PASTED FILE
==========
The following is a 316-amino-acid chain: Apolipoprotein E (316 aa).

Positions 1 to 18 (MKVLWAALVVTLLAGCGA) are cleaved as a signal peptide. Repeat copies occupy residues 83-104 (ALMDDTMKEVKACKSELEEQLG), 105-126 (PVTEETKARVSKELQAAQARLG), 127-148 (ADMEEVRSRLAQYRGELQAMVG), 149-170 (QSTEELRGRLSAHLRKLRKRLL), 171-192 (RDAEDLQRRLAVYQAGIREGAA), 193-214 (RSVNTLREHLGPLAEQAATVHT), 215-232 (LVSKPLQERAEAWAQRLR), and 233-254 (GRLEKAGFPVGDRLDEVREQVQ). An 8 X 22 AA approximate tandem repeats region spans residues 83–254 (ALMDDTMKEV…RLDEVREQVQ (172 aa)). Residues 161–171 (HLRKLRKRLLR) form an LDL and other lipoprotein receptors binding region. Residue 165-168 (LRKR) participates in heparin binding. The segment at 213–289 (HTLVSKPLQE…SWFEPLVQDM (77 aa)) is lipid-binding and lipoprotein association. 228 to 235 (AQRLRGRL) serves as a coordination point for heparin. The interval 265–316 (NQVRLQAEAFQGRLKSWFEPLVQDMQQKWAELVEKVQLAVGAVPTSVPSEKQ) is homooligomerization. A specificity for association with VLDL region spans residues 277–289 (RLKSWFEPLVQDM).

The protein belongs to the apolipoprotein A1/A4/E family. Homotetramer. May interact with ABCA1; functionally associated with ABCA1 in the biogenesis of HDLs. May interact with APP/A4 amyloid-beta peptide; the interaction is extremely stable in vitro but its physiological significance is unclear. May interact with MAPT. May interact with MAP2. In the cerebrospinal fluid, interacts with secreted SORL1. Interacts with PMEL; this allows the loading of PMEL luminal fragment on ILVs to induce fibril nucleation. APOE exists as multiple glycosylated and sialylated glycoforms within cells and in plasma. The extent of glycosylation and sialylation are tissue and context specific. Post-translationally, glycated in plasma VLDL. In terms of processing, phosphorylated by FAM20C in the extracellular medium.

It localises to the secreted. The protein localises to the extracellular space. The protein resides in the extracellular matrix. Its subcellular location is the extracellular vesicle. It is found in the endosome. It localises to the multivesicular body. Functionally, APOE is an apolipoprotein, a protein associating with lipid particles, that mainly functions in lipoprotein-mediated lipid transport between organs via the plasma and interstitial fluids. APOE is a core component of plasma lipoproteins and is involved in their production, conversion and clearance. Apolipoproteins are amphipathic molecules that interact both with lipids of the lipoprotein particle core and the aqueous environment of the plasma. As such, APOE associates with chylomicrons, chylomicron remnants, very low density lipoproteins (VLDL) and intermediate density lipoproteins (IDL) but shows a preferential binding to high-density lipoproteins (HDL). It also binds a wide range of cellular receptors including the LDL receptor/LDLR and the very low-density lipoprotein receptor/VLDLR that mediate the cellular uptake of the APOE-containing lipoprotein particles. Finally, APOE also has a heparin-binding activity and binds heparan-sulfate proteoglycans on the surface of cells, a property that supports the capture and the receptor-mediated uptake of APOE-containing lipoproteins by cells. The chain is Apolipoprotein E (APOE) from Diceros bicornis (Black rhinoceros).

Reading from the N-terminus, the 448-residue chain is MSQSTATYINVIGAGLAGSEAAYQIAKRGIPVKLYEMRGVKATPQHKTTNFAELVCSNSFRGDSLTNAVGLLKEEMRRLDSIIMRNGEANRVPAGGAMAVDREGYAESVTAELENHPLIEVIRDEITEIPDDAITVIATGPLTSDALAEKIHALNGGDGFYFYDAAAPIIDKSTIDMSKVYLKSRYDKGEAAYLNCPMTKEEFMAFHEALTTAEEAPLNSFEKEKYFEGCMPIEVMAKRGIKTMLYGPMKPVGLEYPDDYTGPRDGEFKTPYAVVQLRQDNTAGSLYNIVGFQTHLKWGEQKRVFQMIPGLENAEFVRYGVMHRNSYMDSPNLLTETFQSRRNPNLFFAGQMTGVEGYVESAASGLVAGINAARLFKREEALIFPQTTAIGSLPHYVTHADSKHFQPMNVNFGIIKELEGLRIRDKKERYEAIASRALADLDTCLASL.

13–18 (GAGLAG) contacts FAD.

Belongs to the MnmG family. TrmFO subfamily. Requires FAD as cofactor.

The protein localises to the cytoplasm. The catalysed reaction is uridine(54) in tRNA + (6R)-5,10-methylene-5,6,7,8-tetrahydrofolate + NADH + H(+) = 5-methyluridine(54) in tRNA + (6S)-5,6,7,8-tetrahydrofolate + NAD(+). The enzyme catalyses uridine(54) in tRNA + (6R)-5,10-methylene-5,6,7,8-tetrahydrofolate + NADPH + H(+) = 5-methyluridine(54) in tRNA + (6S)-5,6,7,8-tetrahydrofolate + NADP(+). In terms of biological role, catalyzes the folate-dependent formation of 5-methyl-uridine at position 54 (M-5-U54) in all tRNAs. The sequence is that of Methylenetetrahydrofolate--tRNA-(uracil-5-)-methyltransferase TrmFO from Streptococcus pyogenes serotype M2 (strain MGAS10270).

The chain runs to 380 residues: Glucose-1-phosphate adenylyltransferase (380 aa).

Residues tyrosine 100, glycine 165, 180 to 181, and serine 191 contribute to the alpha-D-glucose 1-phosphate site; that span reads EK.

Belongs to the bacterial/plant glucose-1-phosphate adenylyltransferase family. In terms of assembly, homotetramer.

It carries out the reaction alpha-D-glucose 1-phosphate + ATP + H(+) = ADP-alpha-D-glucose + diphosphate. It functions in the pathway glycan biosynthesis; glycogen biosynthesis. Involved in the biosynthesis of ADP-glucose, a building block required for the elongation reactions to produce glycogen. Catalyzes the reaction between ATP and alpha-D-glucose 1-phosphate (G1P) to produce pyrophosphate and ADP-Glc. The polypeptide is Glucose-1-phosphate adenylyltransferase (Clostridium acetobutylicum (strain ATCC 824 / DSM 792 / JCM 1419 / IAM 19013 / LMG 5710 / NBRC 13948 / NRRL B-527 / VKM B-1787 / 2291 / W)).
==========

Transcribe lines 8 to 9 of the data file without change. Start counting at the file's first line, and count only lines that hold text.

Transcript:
The protein localises to the cytoplasm. The catalysed reaction is uridine(54) in tRNA + (6R)-5,10-methylene-5,6,7,8-tetrahydrofolate + NADH + H(+) = 5-methyluridine(54) in tRNA + (6S)-5,6,7,8-tetrahydrofolate + NAD(+). The enzyme catalyses uridine(54) in tRNA + (6R)-5,10-methylene-5,6,7,8-tetrahydrofolate + NADPH + H(+) = 5-methyluridine(54) in tRNA + (6S)-5,6,7,8-tetrahydrofolate + NADP(+). In terms of biological role, catalyzes the folate-dependent formation of 5-methyl-uridine at position 54 (M-5-U54) in all tRNAs. The sequence is that of Methylenetetrahydrofolate--tRNA-(uracil-5-)-methyltransferase TrmFO from Streptococcus pyogenes serotype M2 (strain MGAS10270).

The chain runs to 380 residues: Glucose-1-phosphate adenylyltransferase (380 aa).